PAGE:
• The Met: 88 State Average: 41 Measures how involved parents feel in the school and how comfortable they are with teachers and school environment #1 in the state School Climate
  • The Met: 79 State Average: 68 Measures school safety, respect between teachers and students, student behavior in class #3 in the state Instruction
  • The Met: 61 State Average: 38 Measures teachers’ skills and support from school #1 in the state Teacher Availability (academic)
  • The Met: 76% High School State Average: 46% Percentage of students who feel they can talk to a teacher about academic issues #1 in the state Teacher Availability (personal)
  • The Met: 63% High School State Average: 18% Percentage of students who feel they can talk to a teacher about personal or family problems 1 Data on parent involvement, school climate, and instruction (from 2004), highest score = 100

I am honored to be invited to speak Saturday as part of TEDxNYED and thrilled to be on the same program with one my heroes, Dennis Littky.

I’m terrified by the format and the fact that it requires a completely new talk that I will never present again, but I’ll give it my best. I think my message is important and hope it will be well-received.

I am not sure if TEDxNYED will be simulcast on the Web, but am confident that all of the videos will eventually make it online. Perhaps mine will go viral, like a kitty putting on a hat.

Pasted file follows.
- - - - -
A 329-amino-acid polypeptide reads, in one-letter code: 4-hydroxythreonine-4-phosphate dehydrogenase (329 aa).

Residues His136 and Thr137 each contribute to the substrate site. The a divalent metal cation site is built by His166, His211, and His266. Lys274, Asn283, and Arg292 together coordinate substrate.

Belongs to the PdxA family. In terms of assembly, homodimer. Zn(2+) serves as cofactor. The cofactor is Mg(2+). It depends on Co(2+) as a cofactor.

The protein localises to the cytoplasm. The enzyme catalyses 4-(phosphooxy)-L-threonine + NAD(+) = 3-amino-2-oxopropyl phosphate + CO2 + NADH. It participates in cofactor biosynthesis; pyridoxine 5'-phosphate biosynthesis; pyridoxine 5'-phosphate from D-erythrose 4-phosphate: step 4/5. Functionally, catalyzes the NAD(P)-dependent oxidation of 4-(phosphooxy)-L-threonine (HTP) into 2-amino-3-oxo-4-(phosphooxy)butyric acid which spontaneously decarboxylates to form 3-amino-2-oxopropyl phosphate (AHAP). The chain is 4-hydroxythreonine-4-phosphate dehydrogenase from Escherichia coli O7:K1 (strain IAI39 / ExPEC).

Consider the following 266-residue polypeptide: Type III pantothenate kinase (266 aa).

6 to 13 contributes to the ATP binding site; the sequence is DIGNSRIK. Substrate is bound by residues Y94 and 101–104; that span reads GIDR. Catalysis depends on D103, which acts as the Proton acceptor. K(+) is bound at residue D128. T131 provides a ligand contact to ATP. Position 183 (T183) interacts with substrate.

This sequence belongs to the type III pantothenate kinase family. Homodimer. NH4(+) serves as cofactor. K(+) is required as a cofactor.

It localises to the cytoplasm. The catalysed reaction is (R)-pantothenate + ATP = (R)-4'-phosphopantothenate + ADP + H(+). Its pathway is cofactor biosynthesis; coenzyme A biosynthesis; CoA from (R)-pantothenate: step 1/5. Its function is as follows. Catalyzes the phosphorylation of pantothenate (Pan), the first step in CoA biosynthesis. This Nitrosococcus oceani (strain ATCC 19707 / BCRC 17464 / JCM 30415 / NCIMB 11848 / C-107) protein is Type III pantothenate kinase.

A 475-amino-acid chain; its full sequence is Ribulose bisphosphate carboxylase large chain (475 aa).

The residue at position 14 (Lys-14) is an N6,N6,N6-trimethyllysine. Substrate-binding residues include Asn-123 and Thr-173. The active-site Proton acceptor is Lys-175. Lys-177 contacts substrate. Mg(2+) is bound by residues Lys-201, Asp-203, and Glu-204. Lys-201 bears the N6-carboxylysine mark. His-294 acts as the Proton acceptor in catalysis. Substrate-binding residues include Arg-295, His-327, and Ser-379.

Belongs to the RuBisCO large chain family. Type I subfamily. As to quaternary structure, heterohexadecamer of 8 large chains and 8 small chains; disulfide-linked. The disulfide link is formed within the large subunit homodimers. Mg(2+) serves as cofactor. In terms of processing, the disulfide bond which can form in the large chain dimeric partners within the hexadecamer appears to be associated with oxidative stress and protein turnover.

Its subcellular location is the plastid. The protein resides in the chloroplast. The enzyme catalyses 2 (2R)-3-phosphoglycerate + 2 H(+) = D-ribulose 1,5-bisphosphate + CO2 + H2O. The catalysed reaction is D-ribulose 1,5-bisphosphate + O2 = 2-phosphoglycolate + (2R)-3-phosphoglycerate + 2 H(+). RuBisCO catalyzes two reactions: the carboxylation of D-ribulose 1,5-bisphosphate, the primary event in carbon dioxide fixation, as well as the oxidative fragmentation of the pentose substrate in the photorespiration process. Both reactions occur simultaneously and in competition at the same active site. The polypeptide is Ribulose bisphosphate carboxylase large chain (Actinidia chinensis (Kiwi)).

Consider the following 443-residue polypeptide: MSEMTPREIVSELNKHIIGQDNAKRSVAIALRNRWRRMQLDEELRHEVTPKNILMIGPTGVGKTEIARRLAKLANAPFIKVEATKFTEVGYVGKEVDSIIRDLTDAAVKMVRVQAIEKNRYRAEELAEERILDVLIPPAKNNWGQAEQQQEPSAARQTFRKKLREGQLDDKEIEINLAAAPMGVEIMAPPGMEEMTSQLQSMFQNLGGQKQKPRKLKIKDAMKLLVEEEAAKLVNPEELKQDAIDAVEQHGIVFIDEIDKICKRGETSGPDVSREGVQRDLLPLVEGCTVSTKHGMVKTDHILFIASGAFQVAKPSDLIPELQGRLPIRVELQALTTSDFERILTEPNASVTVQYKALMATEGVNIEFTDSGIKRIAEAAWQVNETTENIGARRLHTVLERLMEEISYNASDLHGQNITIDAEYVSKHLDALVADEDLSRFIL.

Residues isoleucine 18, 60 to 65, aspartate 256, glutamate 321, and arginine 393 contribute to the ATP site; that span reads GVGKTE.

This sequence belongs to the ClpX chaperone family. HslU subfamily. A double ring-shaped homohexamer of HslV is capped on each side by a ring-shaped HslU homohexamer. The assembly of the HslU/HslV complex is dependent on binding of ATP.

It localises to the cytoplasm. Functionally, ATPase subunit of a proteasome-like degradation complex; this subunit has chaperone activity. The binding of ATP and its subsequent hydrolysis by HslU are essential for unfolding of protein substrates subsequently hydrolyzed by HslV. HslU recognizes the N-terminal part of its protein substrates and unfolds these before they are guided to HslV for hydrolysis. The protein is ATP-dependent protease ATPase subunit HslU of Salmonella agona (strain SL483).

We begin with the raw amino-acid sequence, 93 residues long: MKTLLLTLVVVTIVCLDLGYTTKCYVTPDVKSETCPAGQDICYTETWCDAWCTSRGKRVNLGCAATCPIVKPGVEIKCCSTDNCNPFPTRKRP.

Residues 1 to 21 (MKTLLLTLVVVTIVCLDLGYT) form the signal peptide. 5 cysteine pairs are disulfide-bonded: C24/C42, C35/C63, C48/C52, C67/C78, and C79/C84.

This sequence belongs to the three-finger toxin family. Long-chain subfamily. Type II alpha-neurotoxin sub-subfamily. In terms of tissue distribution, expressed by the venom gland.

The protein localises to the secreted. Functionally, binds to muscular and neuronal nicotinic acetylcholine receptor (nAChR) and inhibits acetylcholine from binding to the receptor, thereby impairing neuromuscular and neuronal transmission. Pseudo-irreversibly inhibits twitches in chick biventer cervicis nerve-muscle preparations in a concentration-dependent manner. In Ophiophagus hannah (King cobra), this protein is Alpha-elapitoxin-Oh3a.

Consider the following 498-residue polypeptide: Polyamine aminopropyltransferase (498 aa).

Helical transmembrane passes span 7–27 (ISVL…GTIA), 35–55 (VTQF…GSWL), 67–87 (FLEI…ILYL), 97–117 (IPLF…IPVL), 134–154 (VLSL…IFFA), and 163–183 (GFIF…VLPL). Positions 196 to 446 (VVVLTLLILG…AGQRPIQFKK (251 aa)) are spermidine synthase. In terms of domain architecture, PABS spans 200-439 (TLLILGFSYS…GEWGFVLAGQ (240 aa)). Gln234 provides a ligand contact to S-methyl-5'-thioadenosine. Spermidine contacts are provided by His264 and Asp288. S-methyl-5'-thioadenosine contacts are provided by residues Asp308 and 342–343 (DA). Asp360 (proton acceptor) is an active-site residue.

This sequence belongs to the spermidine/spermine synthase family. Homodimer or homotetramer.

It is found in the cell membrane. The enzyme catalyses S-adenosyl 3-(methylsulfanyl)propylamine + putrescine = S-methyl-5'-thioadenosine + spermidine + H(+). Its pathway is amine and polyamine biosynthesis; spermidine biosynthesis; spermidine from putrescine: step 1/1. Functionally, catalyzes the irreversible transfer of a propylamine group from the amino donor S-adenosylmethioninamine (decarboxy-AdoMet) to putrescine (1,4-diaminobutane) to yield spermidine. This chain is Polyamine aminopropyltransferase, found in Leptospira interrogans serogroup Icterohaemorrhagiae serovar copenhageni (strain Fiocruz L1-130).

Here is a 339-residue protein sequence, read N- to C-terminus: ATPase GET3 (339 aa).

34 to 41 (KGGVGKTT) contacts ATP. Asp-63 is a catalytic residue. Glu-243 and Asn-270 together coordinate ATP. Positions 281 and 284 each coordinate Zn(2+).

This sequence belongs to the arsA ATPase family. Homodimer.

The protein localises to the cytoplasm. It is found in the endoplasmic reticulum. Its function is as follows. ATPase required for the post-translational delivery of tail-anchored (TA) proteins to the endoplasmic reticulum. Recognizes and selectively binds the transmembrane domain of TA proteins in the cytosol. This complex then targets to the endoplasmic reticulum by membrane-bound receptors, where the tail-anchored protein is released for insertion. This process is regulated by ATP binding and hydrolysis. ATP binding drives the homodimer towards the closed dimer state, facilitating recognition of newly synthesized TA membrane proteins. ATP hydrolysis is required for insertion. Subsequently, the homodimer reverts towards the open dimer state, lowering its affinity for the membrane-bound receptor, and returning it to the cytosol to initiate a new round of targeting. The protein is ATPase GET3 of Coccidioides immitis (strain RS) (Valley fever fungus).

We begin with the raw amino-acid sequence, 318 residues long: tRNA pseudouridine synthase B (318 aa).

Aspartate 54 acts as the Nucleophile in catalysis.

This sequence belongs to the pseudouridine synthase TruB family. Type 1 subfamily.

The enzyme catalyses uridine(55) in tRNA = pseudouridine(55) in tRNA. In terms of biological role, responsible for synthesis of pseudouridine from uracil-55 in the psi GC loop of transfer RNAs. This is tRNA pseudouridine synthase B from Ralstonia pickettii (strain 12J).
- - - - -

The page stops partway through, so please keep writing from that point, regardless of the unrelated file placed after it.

My latest article is in The Huffington Post. It’s called, “Who Elected Bill Gates?

The article is dense, but that was required to support my my indictment of his dangerous  influence and educational cockamamie schemes. I was thrilled when my article appeared originally  below one by Bill Gates and above an entry by his former deputy, Tom VanderArk, on the Education page of The Huffington Post.

It’s sad to watch a once smart and talented man go mad right before our eyes. There needs to be an intervention for Bill Gates. I fear that he has taken leave of his senses and finally jumped the shark…

…You would think that nothing else could surprise me, but now, Bill Gates has descended into the delusional world of Charlie Sheen.

Read the rest of the article here. PLEASE comment and share the article. It’s important that The Huffington Post know that like-minded folks are out there reading!